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Pentagon says Ukraine may use new weapons to hit Russian targets in Crimea


Senior Pentagon officials said Thursday that Ukrainian forces will be able to use newly delivered coveted long-range missile systems to more effectively target Russian forces in occupied Crimea.

After months of requests, Ukraine received a long-range version of the Army’s tactical missile system, called ATACMS, which has a range of up to 190 miles. Ahead of this month’s delivery, the United States has provided Ukraine with a version of the system with a 100-mile range and a wide range of cluster munitions.

U.S. national security officials say most of the long-delayed weapons deliveries need to focus first on bolstering Ukraine’s defenses. The new system can penetrate deep into Russian-occupied areas of Ukraine and target supply nodes for Russian forces in the southeast.

The new long-range system is aimed at putting more pressure on Crimea, a hub for Russian air and ground forces and “where Russia currently has a relatively safe haven,” a senior defense official told the News told reporters at a briefing Thursday at the Pentagon.

Pentagon officials declined to disclose the exact number of remote systems that have been sent to Ukraine.this Biden administration dispatches remote ATACMS Secretly, to avoid alerting the Russians.they are one Shipments USD 300 million Announced in March, it was the country’s first new aid package since funds ran out at the end of December. Congress approves new round of military aid Going to Ukraine this week.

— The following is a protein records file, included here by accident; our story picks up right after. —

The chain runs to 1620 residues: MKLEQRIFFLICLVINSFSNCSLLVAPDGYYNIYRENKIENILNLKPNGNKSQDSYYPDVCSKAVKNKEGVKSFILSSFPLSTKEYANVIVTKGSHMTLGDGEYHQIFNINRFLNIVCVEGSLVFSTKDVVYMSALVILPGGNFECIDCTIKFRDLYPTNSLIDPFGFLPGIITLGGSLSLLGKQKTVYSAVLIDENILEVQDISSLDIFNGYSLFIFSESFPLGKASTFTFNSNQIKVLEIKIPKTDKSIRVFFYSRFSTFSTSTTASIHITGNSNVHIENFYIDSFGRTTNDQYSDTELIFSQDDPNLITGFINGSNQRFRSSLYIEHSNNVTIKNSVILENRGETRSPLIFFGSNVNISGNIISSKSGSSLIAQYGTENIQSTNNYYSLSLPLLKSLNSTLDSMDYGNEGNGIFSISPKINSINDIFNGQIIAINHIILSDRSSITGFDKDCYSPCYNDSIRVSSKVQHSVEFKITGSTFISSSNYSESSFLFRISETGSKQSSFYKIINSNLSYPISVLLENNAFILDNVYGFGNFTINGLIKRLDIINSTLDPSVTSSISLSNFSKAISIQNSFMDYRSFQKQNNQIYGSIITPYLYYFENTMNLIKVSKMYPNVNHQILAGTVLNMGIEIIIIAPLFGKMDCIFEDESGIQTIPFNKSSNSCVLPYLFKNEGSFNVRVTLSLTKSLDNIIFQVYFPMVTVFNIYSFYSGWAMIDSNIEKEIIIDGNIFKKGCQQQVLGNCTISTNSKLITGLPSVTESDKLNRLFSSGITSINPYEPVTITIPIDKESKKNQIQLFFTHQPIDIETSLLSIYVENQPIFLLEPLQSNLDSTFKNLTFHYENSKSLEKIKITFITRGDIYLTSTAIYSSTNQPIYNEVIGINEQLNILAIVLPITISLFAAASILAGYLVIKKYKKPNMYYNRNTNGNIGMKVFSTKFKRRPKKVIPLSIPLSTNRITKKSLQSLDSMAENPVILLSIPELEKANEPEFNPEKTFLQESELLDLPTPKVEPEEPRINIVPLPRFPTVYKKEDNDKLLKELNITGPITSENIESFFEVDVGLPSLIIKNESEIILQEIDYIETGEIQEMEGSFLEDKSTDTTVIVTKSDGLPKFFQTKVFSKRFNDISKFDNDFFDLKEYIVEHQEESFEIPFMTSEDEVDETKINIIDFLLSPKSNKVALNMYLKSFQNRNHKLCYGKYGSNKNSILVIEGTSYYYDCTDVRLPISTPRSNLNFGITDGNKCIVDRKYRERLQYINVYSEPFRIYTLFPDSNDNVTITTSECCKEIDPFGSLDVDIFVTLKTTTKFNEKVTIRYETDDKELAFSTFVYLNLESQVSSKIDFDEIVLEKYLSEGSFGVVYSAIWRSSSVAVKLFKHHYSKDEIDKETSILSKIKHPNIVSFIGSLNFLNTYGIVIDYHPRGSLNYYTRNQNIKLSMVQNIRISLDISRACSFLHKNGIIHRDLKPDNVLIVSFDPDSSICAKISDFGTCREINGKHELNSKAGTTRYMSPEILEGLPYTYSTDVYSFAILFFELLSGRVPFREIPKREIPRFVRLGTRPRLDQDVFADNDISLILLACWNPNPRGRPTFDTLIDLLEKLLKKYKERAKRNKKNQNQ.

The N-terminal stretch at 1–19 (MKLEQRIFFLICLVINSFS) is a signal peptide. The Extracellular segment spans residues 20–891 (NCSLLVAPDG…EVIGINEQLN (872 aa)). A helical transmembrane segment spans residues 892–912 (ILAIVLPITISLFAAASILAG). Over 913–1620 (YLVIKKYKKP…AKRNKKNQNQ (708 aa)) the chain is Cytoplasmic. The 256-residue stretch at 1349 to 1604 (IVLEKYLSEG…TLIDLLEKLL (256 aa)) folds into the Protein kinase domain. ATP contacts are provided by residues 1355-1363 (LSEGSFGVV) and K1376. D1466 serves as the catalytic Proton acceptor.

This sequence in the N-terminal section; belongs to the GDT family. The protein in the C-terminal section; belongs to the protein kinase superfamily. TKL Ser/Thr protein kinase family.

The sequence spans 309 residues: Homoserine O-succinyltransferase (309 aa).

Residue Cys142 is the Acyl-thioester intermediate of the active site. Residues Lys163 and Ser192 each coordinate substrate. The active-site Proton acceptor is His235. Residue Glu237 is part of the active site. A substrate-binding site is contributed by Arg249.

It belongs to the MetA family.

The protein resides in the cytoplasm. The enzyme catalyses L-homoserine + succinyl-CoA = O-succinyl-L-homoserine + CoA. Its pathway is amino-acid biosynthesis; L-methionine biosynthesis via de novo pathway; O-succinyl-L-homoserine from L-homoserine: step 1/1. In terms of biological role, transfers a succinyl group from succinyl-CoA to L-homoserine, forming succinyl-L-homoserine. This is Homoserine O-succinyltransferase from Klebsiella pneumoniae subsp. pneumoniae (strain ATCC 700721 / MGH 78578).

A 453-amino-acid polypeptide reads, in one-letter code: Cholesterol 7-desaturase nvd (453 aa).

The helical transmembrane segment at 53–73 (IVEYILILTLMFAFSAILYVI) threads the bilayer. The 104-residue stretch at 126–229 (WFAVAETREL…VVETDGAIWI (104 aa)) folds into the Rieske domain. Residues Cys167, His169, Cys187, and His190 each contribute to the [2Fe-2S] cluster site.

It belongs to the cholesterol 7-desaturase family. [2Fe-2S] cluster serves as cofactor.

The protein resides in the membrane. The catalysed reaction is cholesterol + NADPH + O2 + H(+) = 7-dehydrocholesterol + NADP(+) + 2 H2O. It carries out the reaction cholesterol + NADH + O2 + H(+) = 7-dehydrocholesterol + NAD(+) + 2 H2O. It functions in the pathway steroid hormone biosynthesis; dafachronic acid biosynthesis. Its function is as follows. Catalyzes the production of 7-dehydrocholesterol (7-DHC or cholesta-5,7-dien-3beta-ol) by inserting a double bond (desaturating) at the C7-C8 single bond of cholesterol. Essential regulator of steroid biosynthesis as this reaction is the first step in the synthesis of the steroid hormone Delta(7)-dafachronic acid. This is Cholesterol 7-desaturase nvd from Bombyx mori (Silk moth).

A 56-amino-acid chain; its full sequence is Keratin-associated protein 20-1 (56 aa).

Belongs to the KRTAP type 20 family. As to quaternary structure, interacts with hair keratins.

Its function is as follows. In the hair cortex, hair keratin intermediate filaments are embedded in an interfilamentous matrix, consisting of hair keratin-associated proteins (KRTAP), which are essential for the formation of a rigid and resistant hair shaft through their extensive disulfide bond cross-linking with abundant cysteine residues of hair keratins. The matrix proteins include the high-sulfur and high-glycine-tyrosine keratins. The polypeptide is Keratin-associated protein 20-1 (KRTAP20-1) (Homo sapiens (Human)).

Ukraine used long-range missiles to attack Russian forces in the port city of Berdyansk on Tuesday night, a senior U.S. official said on condition of anonymity. Ukrainian social media accounts last week reported a massive fire and explosion at a military airport in Zhankoy, Crimea, which two U.S. officials said was a remote ATACMS target. Ukrainian President Volodymyr Zelensky thanked top military commander General Alexander Silsky in a speech that night but did not elaborate on the attack.

“One of the things we’ve seen is that when Ukraine gets supplies, they’re able to function,” Gen. Charles Q. Brown, chairman of the Joint Chiefs of Staff, said in a report. hosted the conversation Thursday at Georgetown University’s School of Politics and Private Service.

President Biden’s decision in February to send more than 100 remote systems to Ukraine was a major policy shift. His government had previously avoided sending the systems out of concern that Kiev would use them to attack Russian targets, which could further inflame the conflict.

But more than two years after Russia invaded and occupied Ukraine, Biden’s calculus has changed, administration officials say.As Congress spends months considering another Aid package for Ukraineits forces ran out of ammunition and equipment and lost territory to Russia’s slow but steady advance.

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